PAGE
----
Chicago Teachers Union: New taxes to fix pensions—but not higher property taxes

Chicago Teachers Union: New taxes to fix pensions—but not higher property taxes
Chicago Teachers Union president Karen Lewis. AP/File
Chicago Teachers Union: New taxes to fix pensions—but not higher property taxes
Chicago Teachers Union president Karen Lewis. AP/File

Chicago Teachers Union: New taxes to fix pensions—but not higher property taxes

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The Chicago Teachers Union is rolling out a plan they say will help solve the teachers pension crisis. CTU leaders say their proposals would raise much-needed money for the cash-strapped retirement fund that covers the city’s educators. The fund is just under 50 percent funded.

Speaking to WBEZ Thursday, CTU head Karen Lewis said cutting benefits for retired schoolteachers is “unconscionable,” and that cannot be the answer to pension woes. Instead, she said, the union is suggesting ways to raise more revenue. A Chicago Public Schools spokesman called those ideas “not a responsible solution.”  

CTU wants the city and state to adopt three proposals that it says could bring in billions of dollars that could be devoted toward retirement accounts:

  • A so-called “LaSalle Street Tax” would impose new taxes on financial transactions at the CME Group and the Chicago Board Options Exchange. The Chicago Teachers Union wants a dollar tax on the trading of agriculture futures and two dollars on other derivatives. In addition to raising money, CTU Vice President Jesse Sharkey said the tax could help curb high-frequency trading, which has come under fire lately. “Derivative trading is a problem at its current level,” Sharkey said. “These are trades that don’t produce value. These are not long-term investments of the kind your grandmother might have in her stock portfolio.” Sharkey estimates the new tax could bring in $10-$12 billion a year.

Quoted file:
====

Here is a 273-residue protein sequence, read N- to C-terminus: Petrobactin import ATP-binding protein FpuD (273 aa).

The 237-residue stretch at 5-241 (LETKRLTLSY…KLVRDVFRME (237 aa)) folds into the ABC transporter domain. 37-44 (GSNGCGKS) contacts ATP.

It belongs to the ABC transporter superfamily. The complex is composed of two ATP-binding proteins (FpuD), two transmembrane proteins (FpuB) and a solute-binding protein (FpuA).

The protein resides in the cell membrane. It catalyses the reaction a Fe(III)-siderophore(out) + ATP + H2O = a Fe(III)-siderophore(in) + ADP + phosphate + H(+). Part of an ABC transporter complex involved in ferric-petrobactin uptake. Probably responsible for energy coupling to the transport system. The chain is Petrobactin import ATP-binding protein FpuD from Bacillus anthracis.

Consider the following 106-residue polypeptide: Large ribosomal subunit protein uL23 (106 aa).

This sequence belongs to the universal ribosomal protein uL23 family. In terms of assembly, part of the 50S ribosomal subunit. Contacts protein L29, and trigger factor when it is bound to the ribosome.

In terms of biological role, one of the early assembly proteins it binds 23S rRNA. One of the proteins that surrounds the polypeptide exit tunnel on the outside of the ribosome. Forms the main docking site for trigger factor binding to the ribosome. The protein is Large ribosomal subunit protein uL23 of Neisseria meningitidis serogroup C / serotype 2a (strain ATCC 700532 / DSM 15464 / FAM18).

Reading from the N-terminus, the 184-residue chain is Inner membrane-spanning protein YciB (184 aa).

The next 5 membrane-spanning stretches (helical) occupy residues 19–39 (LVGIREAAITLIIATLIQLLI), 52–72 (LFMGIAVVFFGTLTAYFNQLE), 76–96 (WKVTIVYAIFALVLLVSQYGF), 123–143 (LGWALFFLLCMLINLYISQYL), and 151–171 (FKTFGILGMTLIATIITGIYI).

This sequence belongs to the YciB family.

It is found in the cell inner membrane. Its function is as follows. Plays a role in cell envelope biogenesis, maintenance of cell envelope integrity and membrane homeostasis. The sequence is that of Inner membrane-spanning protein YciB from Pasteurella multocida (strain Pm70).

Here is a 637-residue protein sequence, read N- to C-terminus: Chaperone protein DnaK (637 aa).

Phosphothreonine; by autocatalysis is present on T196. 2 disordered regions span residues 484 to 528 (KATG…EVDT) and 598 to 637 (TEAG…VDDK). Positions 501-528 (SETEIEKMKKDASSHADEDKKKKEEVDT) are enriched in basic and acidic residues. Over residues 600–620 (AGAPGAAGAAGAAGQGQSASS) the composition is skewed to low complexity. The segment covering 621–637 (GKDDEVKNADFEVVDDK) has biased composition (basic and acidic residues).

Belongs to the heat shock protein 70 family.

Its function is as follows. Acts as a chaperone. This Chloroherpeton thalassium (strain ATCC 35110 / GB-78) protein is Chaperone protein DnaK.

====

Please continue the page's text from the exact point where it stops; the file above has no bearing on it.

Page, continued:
• A commuter tax on those who work in Chicago but live outside the city. Sharkey suggested the tax could be administered through the payrolls of companies in Chicago with employees who live outside the city. Sharkey said an alternative way to implement the tax would be as a regional income tax surcharge affecting cities surrounding Chicago. He said the cash generated from this plan could be shared between Chicago and the communities affected. Sharkey did not have an estimate for how much money this tax could generate.
  • A delay on the expiration of some tax increment financing (TIF) districts. TIF districts are special zones of the city that divert tax money into economic development projects. Critics, including those in the Chicago Teachers Union, have ridiculed the mayor’s use of TIF districts, saying they amount to personal slush funds. “You could take a lot of bad debt off the books by making a bond that would put the school system in better shape financially by using TIF money that would actually help serve the intended purposes of the taxation authority the schools have,” Sharkey said. The teachers union estimates more than a billion dollars in bonds could be generated from this idea